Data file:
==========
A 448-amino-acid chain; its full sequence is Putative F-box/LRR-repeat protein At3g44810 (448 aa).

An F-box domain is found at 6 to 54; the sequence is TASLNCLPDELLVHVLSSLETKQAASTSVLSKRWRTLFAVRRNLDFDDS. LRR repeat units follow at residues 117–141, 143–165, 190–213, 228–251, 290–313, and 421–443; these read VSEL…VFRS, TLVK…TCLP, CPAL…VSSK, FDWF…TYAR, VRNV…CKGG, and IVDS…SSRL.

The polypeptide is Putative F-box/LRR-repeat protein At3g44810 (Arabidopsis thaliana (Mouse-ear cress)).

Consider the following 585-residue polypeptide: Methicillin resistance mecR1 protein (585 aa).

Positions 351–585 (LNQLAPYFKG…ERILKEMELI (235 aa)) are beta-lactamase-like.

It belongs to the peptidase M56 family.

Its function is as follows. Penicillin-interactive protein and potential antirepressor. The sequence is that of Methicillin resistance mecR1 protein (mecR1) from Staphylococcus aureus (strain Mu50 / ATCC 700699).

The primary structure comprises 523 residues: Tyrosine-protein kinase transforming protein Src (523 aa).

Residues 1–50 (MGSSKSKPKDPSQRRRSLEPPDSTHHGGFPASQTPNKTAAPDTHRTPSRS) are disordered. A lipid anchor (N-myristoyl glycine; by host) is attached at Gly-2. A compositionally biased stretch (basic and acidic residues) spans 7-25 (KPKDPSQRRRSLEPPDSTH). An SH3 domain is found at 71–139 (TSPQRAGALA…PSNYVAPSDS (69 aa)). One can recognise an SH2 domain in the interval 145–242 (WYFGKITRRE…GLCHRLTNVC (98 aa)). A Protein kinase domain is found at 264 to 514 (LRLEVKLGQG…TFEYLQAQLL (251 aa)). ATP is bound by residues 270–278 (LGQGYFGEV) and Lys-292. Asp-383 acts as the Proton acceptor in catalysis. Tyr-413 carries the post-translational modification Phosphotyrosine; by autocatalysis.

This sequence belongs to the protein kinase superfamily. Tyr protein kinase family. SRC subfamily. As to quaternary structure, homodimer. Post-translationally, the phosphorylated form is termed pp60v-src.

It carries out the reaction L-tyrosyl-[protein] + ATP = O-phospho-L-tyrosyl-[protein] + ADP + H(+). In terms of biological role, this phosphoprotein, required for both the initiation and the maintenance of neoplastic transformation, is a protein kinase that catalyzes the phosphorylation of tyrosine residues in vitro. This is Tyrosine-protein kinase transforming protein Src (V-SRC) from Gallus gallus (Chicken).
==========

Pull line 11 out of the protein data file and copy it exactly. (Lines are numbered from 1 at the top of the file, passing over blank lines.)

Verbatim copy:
It carries out the reaction L-tyrosyl-[protein] + ATP = O-phospho-L-tyrosyl-[protein] + ADP + H(+). In terms of biological role, this phosphoprotein, required for both the initiation and the maintenance of neoplastic transformation, is a protein kinase that catalyzes the phosphorylation of tyrosine residues in vitro. This is Tyrosine-protein kinase transforming protein Src (V-SRC) from Gallus gallus (Chicken).